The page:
On 7 June 1981, the Israeli air force destroyed Iraq's sole nuclear power plant, which was under construction just outside Baghdad.

Following a series of PLO attacks in 1982, Israel invaded Lebanon once again to destroy the bases from which the PLO launched attacks and missiles into northern Israel First Lebanon War
1982 Lebanon War
The 1982 Lebanon War , , called Operation Peace for Galilee by Israel, and later known in Israel as the Lebanon War and First Lebanon War, began on 6 June 1982, when the Israel Defense Forces invaded southern Lebanon...

. In the first six days of fighting, the Israelis destroyed the military forces of the PLO in Lebanon and decisively defeated the Syrians. An Israeli government inquiry – the Kahan Commission
Kahan Commission
The Kahan Commission , formally known as the Commission of Inquiry into the Events at the Refugee Camps in Beirut, was established by the Israeli government on 28 September 1982, to investigate the Sabra and Shatila Massacre . The Kahan Commission was chaired by the President of the Supreme Court,...

 – would later hold Begin, Sharon and several Israeli generals as indirectly responsible for the Sabra and Shatila massacres. In 1985 Israel responded to a PLO terrorist attack in Cyprus by bombing the PLO headquarters in Tunis. Israel withdrew from most of Lebanon in 1986, but maintained a borderland buffer zone
Israeli Security Zone
The Israeli Security Zone in southern Lebanon was a strip of territory of varying width, , from the Israeli border and the Golan Heights, occupied by Israeli forces from 1985 to 2000. Additional regions controlled by the South Lebanon Army are sometimes included under the term...

 in southern Lebanon until 2000. The First Intifada
First Intifada
The First Intifada was a Palestinian uprising against the Israeli occupation of the Palestinian Territories. The uprising began in the Jabalia refugee camp and quickly spread throughout Gaza, the West Bank and East Jerusalem....

, a Palestinian uprising against Israeli rule, broke out in 1987 with waves of uncoordinated demonstrations and violence occurring in the occupied West Bank and Gaza. Over the following six years, the Intifada became more organised and included economic and cultural measures aimed at disrupting the Israeli occupation. More than a thousand people were killed in the violence, many of them stone-throwing youths. Responding to continuing PLO guerilla raids into northern Israel, Israel launched another punitive raid into southern Lebanon in 1988. Amid rising tensions over the Kuwait crisis, Israeli border guards fired into a rioting Palestinian crowd near the Al-Aqsa mosque in Jerusalem. 20 people were killed and some 150 injured. During the 1991 Gulf War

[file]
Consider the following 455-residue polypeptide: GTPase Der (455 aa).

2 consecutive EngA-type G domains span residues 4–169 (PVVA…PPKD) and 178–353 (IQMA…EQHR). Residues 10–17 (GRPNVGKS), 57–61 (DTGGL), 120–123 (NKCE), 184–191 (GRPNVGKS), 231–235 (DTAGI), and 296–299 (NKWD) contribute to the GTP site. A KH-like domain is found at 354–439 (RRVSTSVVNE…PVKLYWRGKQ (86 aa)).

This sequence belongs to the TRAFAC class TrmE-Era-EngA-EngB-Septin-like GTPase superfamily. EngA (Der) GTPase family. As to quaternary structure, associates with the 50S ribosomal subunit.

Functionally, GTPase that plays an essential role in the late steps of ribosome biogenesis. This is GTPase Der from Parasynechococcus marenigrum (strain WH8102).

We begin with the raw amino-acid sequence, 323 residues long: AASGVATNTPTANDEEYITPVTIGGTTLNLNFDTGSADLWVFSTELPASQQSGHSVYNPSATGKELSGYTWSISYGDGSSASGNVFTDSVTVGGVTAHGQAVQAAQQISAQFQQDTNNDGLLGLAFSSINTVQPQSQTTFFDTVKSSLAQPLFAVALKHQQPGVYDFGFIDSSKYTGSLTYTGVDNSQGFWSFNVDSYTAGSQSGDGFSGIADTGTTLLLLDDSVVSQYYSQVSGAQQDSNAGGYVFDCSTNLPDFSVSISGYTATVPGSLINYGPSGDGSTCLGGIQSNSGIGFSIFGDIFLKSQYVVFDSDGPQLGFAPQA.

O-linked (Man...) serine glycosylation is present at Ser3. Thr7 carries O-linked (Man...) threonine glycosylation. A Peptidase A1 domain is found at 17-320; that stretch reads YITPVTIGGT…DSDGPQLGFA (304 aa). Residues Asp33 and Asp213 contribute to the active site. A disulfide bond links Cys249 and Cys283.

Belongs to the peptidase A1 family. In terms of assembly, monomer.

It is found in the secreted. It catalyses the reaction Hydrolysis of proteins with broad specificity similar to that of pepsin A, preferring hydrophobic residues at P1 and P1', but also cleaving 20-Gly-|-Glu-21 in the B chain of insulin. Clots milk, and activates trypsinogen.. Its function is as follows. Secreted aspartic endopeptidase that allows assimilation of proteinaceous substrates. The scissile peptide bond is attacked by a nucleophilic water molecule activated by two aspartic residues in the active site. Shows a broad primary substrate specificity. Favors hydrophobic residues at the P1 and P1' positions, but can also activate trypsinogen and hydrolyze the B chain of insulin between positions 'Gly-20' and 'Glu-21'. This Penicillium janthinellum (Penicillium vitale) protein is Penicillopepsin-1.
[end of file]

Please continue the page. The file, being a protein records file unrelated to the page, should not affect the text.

Gulf War
The Persian Gulf War , commonly referred to as simply the Gulf War, was a war waged by a U.N.-authorized coalition force from 34 nations led by the United States, against Iraq in response to Iraq's invasion and annexation of Kuwait.The war is also known under other names, such as the First Gulf...

, the PLO supported Saddam Hussein
Saddam Hussein
Saddam Hussein Abd al-Majid al-Tikriti was the fifth President of Iraq, serving in this capacity from 16 July 1979 until 9 April 2003...

 and Iraqi Scud missile attacks against Israel. Despite public outrage, Israel heeded US calls to refrain from hitting back and did not participate in that war.

In 1992, Yitzhak Rabin
Yitzhak Rabin
' was an Israeli politician, statesman and general. He was the fifth Prime Minister of Israel, serving two terms in office, 1974–77 and 1992 until his assassination in 1995....

 became Prime Minister following an election
Israeli legislative election, 1992